. The research, funded by the Three Guineas Trust, is the first comprehensive study looking specifically at the cumulative impact of welfare changes on disabled people, and conducted by the University of East Anglia, the University of Glasgow and Landman Economics.
The research also found:

. The more disabilities you have the more you lose out, for example someone who has six or more    disabilities loses over £2,100 each year on average, whereas someone with one disability loses around £700 each year.

Households with one disabled adult and one disabled child lose out the most, with average losses of over £4,300 per year.

Today’s report by the Disability Benefits Consortium (DBC), ‘Has welfare become unfair – the impact of changes on disabled people’, which is based on this research, looks at the financial impact and lived experiences of welfare reform on disabled people over the past ten years.

As part of the research, 50 people living with a variety of conditions and disabilities were interviewed about their experiences. People said that they found the application and assessment processes highly stressful, and that they did not feel trusted, and constantly challenged.

The DBC also state that the current system has become so complex and dysfunctional, that many disabled people have found it has had a devastating impact on their wider health and wellbeing.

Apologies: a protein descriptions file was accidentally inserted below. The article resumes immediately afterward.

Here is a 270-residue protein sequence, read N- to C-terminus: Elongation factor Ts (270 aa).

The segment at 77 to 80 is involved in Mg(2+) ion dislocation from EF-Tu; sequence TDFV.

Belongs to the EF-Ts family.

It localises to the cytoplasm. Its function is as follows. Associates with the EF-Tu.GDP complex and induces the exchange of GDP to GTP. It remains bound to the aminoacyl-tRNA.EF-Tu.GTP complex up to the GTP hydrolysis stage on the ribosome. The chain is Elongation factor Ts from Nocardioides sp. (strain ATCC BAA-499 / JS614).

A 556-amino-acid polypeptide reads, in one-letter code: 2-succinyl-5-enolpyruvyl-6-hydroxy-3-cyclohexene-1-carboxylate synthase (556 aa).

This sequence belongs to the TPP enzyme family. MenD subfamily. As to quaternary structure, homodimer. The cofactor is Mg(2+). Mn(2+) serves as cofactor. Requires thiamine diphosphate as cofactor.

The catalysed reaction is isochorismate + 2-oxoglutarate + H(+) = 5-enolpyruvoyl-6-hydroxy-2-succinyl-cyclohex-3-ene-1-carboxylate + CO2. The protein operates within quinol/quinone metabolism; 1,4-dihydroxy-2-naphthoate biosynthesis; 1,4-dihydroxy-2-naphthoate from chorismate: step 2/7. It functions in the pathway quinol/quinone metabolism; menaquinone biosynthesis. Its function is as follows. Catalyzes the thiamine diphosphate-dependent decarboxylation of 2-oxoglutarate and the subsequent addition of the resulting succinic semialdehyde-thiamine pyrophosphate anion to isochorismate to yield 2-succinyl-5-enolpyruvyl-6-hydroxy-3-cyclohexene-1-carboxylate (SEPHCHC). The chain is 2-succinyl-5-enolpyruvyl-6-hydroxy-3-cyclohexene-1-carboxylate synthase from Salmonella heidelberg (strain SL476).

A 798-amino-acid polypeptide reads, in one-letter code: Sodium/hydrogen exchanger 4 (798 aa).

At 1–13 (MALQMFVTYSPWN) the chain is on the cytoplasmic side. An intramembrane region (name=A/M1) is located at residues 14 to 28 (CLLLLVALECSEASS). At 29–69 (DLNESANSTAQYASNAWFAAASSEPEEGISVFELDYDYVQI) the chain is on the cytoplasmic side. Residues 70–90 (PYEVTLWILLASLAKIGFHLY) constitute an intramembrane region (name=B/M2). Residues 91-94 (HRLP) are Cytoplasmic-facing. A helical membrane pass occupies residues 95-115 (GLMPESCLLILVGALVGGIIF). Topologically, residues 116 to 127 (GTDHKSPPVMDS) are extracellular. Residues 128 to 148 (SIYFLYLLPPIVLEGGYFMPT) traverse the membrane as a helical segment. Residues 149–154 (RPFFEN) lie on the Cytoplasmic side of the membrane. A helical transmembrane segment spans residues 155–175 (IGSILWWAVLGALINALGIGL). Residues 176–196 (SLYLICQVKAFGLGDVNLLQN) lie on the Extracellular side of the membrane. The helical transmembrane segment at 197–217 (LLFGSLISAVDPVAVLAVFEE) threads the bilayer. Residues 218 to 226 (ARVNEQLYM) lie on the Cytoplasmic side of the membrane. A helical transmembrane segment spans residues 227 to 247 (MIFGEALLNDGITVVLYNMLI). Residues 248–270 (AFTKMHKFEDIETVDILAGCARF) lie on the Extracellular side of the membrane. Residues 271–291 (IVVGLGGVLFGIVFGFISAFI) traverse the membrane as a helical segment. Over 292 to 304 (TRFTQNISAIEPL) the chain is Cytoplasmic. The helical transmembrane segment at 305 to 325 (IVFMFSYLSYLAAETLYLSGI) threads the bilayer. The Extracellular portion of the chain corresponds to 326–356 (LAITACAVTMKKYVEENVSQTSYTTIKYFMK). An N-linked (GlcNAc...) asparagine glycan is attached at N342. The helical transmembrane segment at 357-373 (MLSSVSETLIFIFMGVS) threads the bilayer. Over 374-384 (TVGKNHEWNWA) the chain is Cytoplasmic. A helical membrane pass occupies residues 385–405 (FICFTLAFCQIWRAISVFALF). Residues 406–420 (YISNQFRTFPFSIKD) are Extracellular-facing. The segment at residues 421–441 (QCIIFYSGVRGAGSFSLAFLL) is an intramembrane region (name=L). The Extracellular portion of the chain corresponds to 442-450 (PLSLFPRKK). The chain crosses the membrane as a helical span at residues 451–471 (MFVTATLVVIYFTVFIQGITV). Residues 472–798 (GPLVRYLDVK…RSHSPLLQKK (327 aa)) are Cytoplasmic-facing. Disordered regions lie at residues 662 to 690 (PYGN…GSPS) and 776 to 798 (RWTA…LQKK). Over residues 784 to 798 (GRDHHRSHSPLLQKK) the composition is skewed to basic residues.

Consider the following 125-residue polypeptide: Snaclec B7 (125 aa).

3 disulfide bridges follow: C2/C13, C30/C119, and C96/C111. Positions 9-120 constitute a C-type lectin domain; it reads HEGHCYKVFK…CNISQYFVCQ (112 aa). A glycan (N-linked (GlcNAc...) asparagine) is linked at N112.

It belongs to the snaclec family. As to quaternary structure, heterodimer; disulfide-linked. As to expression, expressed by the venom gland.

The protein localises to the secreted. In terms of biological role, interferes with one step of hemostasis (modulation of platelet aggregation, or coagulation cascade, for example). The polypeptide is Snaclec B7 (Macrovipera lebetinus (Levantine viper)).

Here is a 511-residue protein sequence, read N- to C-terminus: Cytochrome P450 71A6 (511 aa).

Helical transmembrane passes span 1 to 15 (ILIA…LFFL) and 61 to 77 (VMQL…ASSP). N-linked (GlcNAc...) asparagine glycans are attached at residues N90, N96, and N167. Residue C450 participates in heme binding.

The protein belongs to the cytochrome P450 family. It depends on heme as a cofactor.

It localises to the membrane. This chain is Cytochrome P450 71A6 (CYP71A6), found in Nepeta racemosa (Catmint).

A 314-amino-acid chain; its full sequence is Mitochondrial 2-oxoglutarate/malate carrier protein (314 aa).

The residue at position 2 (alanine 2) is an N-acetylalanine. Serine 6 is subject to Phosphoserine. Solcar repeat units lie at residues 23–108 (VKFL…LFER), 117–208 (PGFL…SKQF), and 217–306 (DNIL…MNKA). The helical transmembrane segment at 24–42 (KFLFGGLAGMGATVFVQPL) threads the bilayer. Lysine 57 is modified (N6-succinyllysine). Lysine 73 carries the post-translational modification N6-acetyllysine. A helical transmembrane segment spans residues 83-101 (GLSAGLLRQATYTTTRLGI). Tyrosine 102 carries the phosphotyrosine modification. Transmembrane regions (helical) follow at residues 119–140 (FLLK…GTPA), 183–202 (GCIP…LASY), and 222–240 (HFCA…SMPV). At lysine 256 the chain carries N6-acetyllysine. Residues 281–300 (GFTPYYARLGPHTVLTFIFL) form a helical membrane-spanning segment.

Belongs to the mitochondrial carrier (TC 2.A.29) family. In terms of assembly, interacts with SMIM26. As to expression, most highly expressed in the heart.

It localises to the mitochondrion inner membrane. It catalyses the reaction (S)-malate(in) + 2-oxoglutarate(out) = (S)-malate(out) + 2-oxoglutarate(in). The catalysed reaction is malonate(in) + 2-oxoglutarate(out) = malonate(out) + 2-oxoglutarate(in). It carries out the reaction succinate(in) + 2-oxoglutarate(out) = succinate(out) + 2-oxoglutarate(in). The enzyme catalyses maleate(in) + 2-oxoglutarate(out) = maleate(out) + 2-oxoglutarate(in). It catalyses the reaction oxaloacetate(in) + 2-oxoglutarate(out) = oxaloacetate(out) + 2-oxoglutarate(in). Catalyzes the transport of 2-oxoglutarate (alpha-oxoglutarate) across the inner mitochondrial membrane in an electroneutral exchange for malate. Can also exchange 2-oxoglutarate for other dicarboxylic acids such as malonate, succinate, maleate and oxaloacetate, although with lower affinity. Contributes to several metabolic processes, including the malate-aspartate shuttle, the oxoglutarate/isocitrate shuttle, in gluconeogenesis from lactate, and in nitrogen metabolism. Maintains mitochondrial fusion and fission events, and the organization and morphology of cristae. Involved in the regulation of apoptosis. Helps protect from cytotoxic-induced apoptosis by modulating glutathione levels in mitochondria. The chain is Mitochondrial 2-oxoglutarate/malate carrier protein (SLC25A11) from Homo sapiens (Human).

Pam McGee, 48, from Kent, was diagnosed with multiple sclerosis (MS) in 1994, which severely impacts her mobility. After a PIP assessment in 2017 she lost the higher rates for both the mobility and daily living components, which means her support was cut by £290 a month and she no longer qualifies for a Motability car. She’s now appealing the decision and says the stress caused by this process has impacted her health. She said: “If I lost my car, I don’t know how I’d carry on. I’m terrified I’ll be out of a job because without the car I won’t be able to get anywhere. If I can’t work at the age of 48, I would lose all of my pride. People always ask ‘What’s your name and what do you do?’ My job is what defines me.

“In the last 10 weeks I’ve had a massive relapse. I went dizzy and lost all feeling in my left leg. When I spoke to my neurologist he said the relapse was probably caused by stress. I’ve also been depressed and eating less.

“PIP has caused me and my family a lot of anxiety and stress. It’s caused my MS symptoms to worsen, which has reduced my mobility, confidence, and ability to take care of myself physically as well as mentally.”

The DBC say that the failure to include disability premiums as part of Universal Credit, and poorly designed assessment criteria are just two examples of the problems that are leaving disabled people worse off and is calling on the Government to make urgent improvements to the welfare system to ensure it works for everyone.

Michael Griffin, Research Lead for the DBC and Senior Policy Adviser at Parkinson’s UK, said: “For the first time, our research has shown just how much disabled people are bearing the brunt of the disastrous changes to welfare.